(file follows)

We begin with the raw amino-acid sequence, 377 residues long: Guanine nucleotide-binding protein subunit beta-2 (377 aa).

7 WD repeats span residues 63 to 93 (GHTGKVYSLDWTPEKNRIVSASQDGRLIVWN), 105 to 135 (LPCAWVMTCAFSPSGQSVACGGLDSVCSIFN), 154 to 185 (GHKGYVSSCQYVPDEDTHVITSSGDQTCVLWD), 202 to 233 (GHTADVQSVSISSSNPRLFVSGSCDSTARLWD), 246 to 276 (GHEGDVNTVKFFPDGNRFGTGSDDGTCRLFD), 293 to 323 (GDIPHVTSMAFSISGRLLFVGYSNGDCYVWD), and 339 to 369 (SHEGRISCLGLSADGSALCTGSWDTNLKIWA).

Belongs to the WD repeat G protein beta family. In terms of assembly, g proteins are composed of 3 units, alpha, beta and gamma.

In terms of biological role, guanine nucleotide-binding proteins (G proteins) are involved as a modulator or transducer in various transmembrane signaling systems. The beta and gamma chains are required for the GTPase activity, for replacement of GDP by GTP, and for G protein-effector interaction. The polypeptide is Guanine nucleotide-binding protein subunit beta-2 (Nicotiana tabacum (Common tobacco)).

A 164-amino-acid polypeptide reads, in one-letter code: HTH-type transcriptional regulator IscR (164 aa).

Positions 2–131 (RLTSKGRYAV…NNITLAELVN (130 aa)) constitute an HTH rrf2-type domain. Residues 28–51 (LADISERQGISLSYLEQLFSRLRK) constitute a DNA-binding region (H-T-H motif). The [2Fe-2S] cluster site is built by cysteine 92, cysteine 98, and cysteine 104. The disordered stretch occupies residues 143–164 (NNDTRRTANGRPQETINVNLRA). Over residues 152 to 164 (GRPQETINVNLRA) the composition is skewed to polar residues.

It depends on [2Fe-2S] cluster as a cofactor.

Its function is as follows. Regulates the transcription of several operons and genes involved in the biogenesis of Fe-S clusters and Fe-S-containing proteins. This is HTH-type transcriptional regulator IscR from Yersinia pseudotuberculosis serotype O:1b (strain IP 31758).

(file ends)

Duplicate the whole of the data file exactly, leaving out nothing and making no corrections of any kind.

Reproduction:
We begin with the raw amino-acid sequence, 377 residues long: Guanine nucleotide-binding protein subunit beta-2 (377 aa).

7 WD repeats span residues 63 to 93 (GHTGKVYSLDWTPEKNRIVSASQDGRLIVWN), 105 to 135 (LPCAWVMTCAFSPSGQSVACGGLDSVCSIFN), 154 to 185 (GHKGYVSSCQYVPDEDTHVITSSGDQTCVLWD), 202 to 233 (GHTADVQSVSISSSNPRLFVSGSCDSTARLWD), 246 to 276 (GHEGDVNTVKFFPDGNRFGTGSDDGTCRLFD), 293 to 323 (GDIPHVTSMAFSISGRLLFVGYSNGDCYVWD), and 339 to 369 (SHEGRISCLGLSADGSALCTGSWDTNLKIWA).

Belongs to the WD repeat G protein beta family. In terms of assembly, g proteins are composed of 3 units, alpha, beta and gamma.

In terms of biological role, guanine nucleotide-binding proteins (G proteins) are involved as a modulator or transducer in various transmembrane signaling systems. The beta and gamma chains are required for the GTPase activity, for replacement of GDP by GTP, and for G protein-effector interaction. The polypeptide is Guanine nucleotide-binding protein subunit beta-2 (Nicotiana tabacum (Common tobacco)).

A 164-amino-acid polypeptide reads, in one-letter code: HTH-type transcriptional regulator IscR (164 aa).

Positions 2–131 (RLTSKGRYAV…NNITLAELVN (130 aa)) constitute an HTH rrf2-type domain. Residues 28–51 (LADISERQGISLSYLEQLFSRLRK) constitute a DNA-binding region (H-T-H motif). The [2Fe-2S] cluster site is built by cysteine 92, cysteine 98, and cysteine 104. The disordered stretch occupies residues 143–164 (NNDTRRTANGRPQETINVNLRA). Over residues 152 to 164 (GRPQETINVNLRA) the composition is skewed to polar residues.

It depends on [2Fe-2S] cluster as a cofactor.

Its function is as follows. Regulates the transcription of several operons and genes involved in the biogenesis of Fe-S clusters and Fe-S-containing proteins. This is HTH-type transcriptional regulator IscR from Yersinia pseudotuberculosis serotype O:1b (strain IP 31758).